Tiger's Shot at Slam Hits Rough at Masters

Speculation that Tiger Woods could capture golf's Grand Slam by winning all four major tournaments this year appears premature. At the Masters Tournament, Woods is well off the pace on Friday. Wall Street Journal sportswriter Stefan Fatsis discusses the challenges Woods faces on the course.

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From NPR News, this is ALL THINGS CONSIDERED. I'm Robert Siegel.

Tiger Woods teed off today in the second round of the Masters in Augusta, Georgia. At that time he trailed leader Trevor Immelman of South Africa by eight strokes, now he's seven strokes back and he's playing the last hole of today's round. Woods is hoping to become the first golfer since Bobby Jones back in 1930 to capture the Grand Slam, that means winning all four of the year's major tournaments.

I talk about the world's best golfer and one of its most revered tournaments today with sports writer Stefan Fatsis of The Wall Street Journal. I asked Stefan about something Tiger Woods said on his Web site before the tournament. Woods said that capturing the Grand Slam is, quote, "easily within reason." And Fatsis says, that comment generated lots of attention.

Mr. STEFAN FATSIS (Sports Writer, Wall Street Journal): And the reaction to that was almost silly to me because empirically, yeah, it's easily within reason, Tiger is modern, he's analytical, he's unvarnished about his abilities. And why should we doubt him? He's won five straight PGA Tour events, 10 out of 20 since the start of 2007 and five of the last 12 major tournaments - the Masters, U.S. Open, British Open, and PGA championship. He's dominated a sport that includes so many competitors every week, it requires so many repetitions of incredibly precise athletic actions to win, so many variables like winds and divots and air and twigs or blades of grass.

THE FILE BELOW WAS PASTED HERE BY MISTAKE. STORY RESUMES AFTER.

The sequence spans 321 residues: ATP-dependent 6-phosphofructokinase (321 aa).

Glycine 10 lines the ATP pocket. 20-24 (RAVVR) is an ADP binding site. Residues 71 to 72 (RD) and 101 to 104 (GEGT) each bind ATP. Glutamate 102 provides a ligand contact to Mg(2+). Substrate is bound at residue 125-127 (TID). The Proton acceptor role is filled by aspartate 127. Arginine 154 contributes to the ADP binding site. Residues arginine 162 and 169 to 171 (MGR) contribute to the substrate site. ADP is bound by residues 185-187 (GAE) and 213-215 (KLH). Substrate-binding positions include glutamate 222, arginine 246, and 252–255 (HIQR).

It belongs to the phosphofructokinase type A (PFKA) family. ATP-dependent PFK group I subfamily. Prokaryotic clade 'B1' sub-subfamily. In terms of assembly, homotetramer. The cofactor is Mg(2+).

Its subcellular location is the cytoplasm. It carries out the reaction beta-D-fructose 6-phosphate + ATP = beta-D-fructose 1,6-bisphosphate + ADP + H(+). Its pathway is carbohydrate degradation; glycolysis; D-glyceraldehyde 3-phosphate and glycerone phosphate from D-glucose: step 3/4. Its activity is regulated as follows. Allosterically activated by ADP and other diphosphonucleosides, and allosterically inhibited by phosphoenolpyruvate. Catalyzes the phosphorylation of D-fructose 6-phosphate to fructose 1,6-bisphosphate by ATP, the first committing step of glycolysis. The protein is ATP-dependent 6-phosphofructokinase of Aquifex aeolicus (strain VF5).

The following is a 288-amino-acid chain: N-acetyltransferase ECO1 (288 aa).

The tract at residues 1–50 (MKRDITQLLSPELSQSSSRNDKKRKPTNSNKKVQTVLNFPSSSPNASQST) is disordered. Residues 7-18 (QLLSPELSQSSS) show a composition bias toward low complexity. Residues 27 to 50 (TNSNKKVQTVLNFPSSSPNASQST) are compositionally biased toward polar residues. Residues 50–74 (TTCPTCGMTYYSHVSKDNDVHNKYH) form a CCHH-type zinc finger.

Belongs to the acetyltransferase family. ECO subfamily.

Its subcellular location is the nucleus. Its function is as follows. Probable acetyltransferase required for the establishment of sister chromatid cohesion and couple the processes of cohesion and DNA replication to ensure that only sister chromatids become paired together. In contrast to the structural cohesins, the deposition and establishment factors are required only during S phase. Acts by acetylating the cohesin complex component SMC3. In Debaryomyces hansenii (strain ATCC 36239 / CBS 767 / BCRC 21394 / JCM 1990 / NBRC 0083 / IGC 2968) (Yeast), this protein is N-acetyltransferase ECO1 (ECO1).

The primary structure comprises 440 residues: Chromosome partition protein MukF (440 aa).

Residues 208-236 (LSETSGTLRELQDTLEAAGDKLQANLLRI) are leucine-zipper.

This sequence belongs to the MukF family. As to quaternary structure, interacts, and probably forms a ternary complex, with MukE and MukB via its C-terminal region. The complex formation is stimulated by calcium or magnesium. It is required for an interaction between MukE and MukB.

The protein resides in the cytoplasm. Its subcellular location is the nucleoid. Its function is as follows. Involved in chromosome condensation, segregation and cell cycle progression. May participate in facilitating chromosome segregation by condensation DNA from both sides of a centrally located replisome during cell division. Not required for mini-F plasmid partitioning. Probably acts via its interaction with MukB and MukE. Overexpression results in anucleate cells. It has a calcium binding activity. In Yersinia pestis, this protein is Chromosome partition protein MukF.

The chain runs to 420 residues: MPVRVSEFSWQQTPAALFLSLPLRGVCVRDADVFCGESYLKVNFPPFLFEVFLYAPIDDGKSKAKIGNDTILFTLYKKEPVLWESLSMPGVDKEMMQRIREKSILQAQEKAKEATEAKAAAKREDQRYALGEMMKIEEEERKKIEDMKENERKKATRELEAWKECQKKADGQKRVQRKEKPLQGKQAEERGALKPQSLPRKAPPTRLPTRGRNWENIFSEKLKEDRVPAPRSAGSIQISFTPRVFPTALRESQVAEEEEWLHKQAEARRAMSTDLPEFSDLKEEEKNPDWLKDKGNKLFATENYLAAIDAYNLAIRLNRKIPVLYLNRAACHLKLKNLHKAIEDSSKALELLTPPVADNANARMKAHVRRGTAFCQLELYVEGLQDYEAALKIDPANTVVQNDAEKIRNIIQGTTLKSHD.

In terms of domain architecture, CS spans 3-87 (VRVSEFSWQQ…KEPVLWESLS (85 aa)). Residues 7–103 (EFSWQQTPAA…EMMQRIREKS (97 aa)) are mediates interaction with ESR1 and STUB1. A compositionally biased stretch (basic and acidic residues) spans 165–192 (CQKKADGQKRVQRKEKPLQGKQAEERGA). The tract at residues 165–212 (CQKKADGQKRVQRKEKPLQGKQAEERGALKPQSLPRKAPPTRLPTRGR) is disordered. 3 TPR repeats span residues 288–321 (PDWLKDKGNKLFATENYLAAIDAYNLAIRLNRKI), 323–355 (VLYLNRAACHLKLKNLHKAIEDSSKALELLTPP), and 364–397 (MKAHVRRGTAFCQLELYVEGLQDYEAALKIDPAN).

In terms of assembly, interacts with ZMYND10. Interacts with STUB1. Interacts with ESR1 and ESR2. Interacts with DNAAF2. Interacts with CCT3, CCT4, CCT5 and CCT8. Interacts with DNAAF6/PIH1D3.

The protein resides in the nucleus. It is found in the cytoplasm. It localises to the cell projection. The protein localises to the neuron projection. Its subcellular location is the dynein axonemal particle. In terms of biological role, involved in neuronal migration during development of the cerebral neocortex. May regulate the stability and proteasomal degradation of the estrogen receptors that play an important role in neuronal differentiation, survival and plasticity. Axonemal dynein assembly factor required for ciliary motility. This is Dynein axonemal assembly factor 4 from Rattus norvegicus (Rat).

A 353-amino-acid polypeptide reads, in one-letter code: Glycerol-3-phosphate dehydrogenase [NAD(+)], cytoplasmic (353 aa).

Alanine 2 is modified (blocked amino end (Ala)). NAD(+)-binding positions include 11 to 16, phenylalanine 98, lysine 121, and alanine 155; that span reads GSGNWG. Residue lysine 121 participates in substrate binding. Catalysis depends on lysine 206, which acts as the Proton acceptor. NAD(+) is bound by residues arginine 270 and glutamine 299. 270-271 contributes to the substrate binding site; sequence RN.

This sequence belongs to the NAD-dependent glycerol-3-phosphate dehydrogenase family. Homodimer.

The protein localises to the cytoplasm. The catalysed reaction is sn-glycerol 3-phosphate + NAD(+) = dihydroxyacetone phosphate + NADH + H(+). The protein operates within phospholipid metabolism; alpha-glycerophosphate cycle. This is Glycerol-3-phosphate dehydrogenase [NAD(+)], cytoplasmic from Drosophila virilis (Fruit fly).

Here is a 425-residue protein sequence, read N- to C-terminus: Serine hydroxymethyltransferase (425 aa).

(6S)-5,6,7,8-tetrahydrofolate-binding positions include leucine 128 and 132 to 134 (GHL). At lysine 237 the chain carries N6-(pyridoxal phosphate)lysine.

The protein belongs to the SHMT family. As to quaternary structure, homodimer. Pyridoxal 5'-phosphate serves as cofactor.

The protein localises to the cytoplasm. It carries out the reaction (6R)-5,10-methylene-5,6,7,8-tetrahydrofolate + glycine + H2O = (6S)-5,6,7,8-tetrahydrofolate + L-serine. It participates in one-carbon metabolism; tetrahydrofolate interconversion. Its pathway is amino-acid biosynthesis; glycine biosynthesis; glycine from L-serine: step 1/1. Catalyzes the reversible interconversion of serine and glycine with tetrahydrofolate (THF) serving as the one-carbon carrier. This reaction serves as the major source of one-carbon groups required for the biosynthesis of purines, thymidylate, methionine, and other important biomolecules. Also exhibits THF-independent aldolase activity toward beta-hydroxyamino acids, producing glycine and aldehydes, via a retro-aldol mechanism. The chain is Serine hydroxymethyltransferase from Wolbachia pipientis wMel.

Now, the probability is he's not going to win the Grand Slam, of course, and he obviously has a lot - a long way to go this weekend to start on that road. But as one anonymous tour pro told Sports Illustrated before the tournament, Tiger is beating us like we were five-year-olds swinging toy clubs.

(Soundbite of laughter)

SIEGEL: But it is golf, as you say, with very wide variances from shot-to-shot and tournament-to-tournament. If you look at Tiger Woods' record at the Masters, he actually hasn't done as well since winning back-to-back Green Jackets in 2001 and 2002.

Mr. FATSIS: Yeah, only won one championship since then, which for him is not a lot. And that's partly because the people that run Augusta National made the course 500 yards longer since then, some people have called it Tiger-proofing. Tiger noted after practice on Tuesday that the Masters is more like a U.S. Open now, it's longer, narrower, thicker, rough. As Tom Boswell, the columnist in the Washington Post said today, Tiger did not mean that as a compliment…

(Soundbite of laughter)

Mr. FATSIS: …you know, he don't like the way the course has changed.